On February 8th , my artwork titled ” Syncopations” was dedicated at Central State University. President Dr. Cynthia Jackson Hammond said “Words mean something. They make you think. But art, makes you feel something.”
Here are my remarks from the program:
Central State Artwork Dedication Remarks
As an artist, the question I’m most often asked is-how long did it take you to make that? My answer always surprises people, because I tell them it takes a lifetime.
A lifetime of learning from my mistakes. A life time of changing directions and accepting new challenges. Every project I work on gives me the opportunity to learn about different subjects and to meet inspiring people.
On my first visit here, I met with your President, Dr. Jackson- Hammond who took me on a tour of this beautiful building. I could feel the love she had for this place. She knew the names of all the students who stopped to say hello and she had a warm hug for each of them. I knew, that day, this was going to be a very special project. Her vision for the artwork was to feature Gandhi’s inspiring words and my task was to embellish and frame those words to reflect the rich cultural and artistic heritage of the African tradition.
Before I drew one line on paper, I spent weeks reading and learning everything I could about African art. I was most inspired by the “strip weaving” textiles of the people of Ghana who are considered the most skilled weavers in Africa. Their symbolic patterns are woven into 24 strips of cloth to create textiles for royalty and life ceremonies.
For weeks, I made sketches, and wove paper strips into different patterns. I tried many variations, but nothing seemed to be working. Then one morning I sat down at my drawing table looked at my designs and I knew I had to start over. Something was missing. I wasn’t capturing the passion of Gandhi’s words. So, I swept everything off the table and onto the floor. I stood up and looked at the mess on the floor and saw a new opportunity in the chaos.The scattered pieces overlapped and intersected in unexpected ways. The chaos on the floor had released me from the traditional horizontal and vertical lines. Strip by strip I put the patterns back together to create a free form, unconventional frame for Gandhi’s words. Then the artwork came alive. I could begin to see and hear the syncopations of jazz music, the drumbeats of tradition, and the poetry of rap music.
I made hundreds of handmade tiles pressed with textures to look like fabric and glazed them with rich earth tones. I added African folk symbols that represented strength, humility, wisdom, history and morality. I embellished some of the strips with glass beads made in Ghana using traditional methods that have been passed down through generations.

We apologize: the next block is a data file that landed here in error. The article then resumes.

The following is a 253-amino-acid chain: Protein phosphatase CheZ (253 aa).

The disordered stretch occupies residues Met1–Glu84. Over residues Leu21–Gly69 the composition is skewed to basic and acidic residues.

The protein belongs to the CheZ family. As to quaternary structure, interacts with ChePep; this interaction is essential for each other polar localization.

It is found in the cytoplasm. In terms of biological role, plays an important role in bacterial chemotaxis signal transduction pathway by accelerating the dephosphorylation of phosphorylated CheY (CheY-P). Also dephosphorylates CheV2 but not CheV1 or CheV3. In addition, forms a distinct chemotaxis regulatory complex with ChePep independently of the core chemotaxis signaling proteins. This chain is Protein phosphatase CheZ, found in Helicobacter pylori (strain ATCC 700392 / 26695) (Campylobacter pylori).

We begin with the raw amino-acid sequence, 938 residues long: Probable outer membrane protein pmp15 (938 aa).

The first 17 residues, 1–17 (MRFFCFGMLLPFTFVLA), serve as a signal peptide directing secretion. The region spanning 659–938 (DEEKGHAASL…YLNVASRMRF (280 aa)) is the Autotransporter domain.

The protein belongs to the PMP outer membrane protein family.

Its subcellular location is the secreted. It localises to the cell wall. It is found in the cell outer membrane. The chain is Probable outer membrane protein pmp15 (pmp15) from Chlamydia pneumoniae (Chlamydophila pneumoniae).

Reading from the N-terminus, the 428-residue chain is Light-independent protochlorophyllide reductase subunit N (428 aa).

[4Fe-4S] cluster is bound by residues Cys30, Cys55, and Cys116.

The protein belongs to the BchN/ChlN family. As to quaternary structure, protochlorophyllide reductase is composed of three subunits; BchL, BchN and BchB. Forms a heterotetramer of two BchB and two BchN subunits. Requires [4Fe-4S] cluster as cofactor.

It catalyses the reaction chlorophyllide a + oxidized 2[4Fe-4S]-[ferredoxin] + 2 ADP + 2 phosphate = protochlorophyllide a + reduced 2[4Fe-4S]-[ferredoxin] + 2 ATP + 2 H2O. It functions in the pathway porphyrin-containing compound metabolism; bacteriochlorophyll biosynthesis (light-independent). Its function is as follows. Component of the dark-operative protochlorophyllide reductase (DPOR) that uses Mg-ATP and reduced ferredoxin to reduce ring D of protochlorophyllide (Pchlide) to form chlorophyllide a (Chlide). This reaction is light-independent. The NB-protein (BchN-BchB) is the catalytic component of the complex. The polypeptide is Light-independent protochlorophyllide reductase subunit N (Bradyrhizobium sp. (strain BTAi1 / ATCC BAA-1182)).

The black and white pattern on the right border looks like black and white piano keys. It is a traditional folk pattern illustrating that one can make a melody on either black or white keys, but one can make harmony by playing both.
And then, as if completing an outfit with a fabulous piece of jewelry, I added my interpretation of a ceremonial antelope mask. This iconic image was once used as the logo for the Smithsonian’s African Art Collection. I sculpted my antelope out of clay and after it was fired, I covered it with 23k gold leaf. If you look closely you can see her earring!
The installation here took 3 days and was quite scary. It took at least a hundred trips up and down the wall on a scissor lift to put all the pieces together. I had never been 30 ft up in the air on swaying scissor lift. I always thought I was afraid of heights. But like I said, it took me a lifetime to realize I could do it.
During the installation, we had many wonderful comments from students and staff. One student said the artwork changed the way the building felt when she walked in. She said it made her feel like people at this University cared about her. I cannot think of a more perfect complement for anyone in any profession. A teacher, a nurse, a scientist or even a politician… to make someone feel cared for.
The work may take a lifetime and the work is never easy, but to hear those words from a student fills me with gratitude to all of you. I’m sure every student here knows how lucky you are to be in this place that cares about you.
Gandhi’s beliefs, his thoughts, his words, his actions, his habits and values all say, “I care about you” and I believe that’s what it takes to shape our own destinies.
I’m so grateful, to Dr. Jackson- Hammond and the Ohio Arts Council for giving me this incredible opportunity.